The Japanese 8th Area Army (equivalent to an Anglo-American army), under General Hitoshi Imamura at Rabaul, was responsible for both the New Guinea and Solomon Islands campaigns. The Japanese 18th Army (equivalent to an Anglo-American corps), under Lieutenant General Hatazō Adachi, was responsible for Japanese operations on mainland New Guinea.[10]

The colonial capital of Port Moresby on the south coast of Papua was the strategic key for the Japanese in this area of operations. Capturing it would both neutralize the Allies' principal forward base and serve as a springboard for a possible invasion of Australia.[11] For the same reasons, General Douglas MacArthur, Supreme Commander Allied Forces South West Pacific Area was determined to hold it. MacArthur was further determined to conquer all of New Guinea in his progress toward the eventual recapture of the Philippines.[12] General Headquarters South West Pacific Area Operational Instruction No.7 of 25 May 1942, issued by Commander-Allied-Forces, General Douglas MacArthur, placed all Australian and US Army, Air Force and Navy Forces in the Port Moresby Area under the control of New Guinea Force.[13]

Japanese seizure of Lae and Salamaua

Due north of Port Moresby, on the northeast coast of Papua, are the Huon Gulf and the Huon Peninsula. The Japanese entered Lae and Salamaua, two locations on Huon Gulf, on 8 March 1942 unopposed.[14] MacArthur would have liked to deny this area to the Japanese, but he had neither sufficient air nor naval forces to undertake a counterlanding. The Japanese at Rabaul and other bases on New Britain would have easily overwhelmed any such effort (by mid-September, MacArthur's entire naval force under Vice Admiral Arthur S. Carpender consisted of 5 cruisers, 8 destroyers, 20 submarines, and 7 small craft).[15] The only Allied response was a bombing raid of Lae and Salamaua by aircraft flying over the Owen Stanley Range from the carriers USS Lexington and USS Yorktown, leading the Japanese to reinforce these sites.[14]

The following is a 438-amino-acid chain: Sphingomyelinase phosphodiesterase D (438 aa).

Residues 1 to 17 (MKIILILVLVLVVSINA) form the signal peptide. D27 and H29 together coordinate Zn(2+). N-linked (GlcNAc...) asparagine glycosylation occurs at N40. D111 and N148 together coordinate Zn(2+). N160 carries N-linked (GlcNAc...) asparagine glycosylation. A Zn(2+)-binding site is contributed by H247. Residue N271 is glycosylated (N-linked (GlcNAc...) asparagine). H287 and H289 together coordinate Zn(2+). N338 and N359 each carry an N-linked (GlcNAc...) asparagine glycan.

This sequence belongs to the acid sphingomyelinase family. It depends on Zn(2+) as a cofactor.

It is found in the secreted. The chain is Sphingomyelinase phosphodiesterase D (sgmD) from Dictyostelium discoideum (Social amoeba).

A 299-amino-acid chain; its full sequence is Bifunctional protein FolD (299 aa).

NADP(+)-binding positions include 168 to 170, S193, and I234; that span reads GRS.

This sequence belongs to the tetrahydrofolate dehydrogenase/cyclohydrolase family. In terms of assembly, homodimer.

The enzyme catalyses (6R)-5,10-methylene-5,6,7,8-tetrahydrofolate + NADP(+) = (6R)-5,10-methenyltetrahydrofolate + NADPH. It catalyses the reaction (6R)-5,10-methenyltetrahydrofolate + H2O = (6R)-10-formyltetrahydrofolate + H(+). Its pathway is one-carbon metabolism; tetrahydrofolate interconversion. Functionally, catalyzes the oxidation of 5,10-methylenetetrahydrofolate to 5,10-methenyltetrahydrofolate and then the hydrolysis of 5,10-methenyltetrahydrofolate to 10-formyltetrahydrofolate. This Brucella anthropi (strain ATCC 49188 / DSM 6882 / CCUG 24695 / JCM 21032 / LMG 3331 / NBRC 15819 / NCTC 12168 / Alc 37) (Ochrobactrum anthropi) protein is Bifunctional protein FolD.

Japanese attempt on Port Moresby

Operation Mo was the designation given by the Japanese to their initial plan to take possession of Port Moresby. Their operation plan decreed a five-pronged attack: one task force to establish a seaplane base at Tulagi in the lower Solomons, one to establish a seaplane base in the Louisiade Archipelago off the eastern tip of New Guinea, one of transports to land troops near Port Moresby, one with a light carrier to cover the landing, and one with two fleet carriers to sink the Allied forces sent in response.[16] In the resulting 4–8 May 1942 Battle of the Coral Sea, the Allies suffered higher losses in ships, but achieved a crucial strategic victory by turning the Japanese landing force back, thereby removing the threat to Port Moresby, at least for the time being.[17]